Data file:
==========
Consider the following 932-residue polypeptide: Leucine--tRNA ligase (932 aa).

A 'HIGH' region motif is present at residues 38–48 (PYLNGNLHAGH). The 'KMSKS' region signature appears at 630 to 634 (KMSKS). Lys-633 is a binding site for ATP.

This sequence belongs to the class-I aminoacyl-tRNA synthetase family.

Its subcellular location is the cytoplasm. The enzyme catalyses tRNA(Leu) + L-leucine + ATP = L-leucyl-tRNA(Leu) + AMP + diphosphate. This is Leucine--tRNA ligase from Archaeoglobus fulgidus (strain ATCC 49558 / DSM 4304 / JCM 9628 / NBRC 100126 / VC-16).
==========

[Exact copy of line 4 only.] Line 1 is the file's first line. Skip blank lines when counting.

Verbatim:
Its subcellular location is the cytoplasm. The enzyme catalyses tRNA(Leu) + L-leucine + ATP = L-leucyl-tRNA(Leu) + AMP + diphosphate. This is Leucine--tRNA ligase from Archaeoglobus fulgidus (strain ATCC 49558 / DSM 4304 / JCM 9628 / NBRC 100126 / VC-16).